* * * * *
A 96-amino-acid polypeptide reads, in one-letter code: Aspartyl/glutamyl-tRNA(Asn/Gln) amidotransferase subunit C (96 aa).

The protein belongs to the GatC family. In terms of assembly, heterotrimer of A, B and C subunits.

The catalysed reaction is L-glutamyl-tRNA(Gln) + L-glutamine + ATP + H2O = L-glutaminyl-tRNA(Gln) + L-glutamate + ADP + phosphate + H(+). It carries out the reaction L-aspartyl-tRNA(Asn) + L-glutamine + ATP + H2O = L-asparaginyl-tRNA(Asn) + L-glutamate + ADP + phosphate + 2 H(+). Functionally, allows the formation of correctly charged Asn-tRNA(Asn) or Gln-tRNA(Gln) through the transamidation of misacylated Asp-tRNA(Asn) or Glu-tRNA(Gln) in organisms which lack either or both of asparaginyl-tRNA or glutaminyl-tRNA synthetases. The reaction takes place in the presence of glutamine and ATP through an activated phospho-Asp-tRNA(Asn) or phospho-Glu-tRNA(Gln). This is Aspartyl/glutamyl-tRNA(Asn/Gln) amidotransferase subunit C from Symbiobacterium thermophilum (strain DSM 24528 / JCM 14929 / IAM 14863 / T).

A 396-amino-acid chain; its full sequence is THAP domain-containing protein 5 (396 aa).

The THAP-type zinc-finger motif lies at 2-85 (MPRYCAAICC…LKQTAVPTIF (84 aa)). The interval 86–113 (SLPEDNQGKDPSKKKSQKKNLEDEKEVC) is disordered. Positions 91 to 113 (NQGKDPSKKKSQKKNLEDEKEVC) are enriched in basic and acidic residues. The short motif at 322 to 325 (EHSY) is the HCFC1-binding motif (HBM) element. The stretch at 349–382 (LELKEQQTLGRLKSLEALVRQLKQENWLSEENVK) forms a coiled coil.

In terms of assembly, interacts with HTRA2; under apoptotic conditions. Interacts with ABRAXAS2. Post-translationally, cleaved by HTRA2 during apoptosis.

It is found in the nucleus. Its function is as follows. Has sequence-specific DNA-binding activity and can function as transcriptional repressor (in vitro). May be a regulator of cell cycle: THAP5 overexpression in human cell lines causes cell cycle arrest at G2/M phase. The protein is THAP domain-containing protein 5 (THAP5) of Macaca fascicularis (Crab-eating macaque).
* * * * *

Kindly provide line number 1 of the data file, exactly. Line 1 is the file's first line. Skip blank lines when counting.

A 96-amino-acid polypeptide reads, in one-letter code: Aspartyl/glutamyl-tRNA(Asn/Gln) amidotransferase subunit C (96 aa).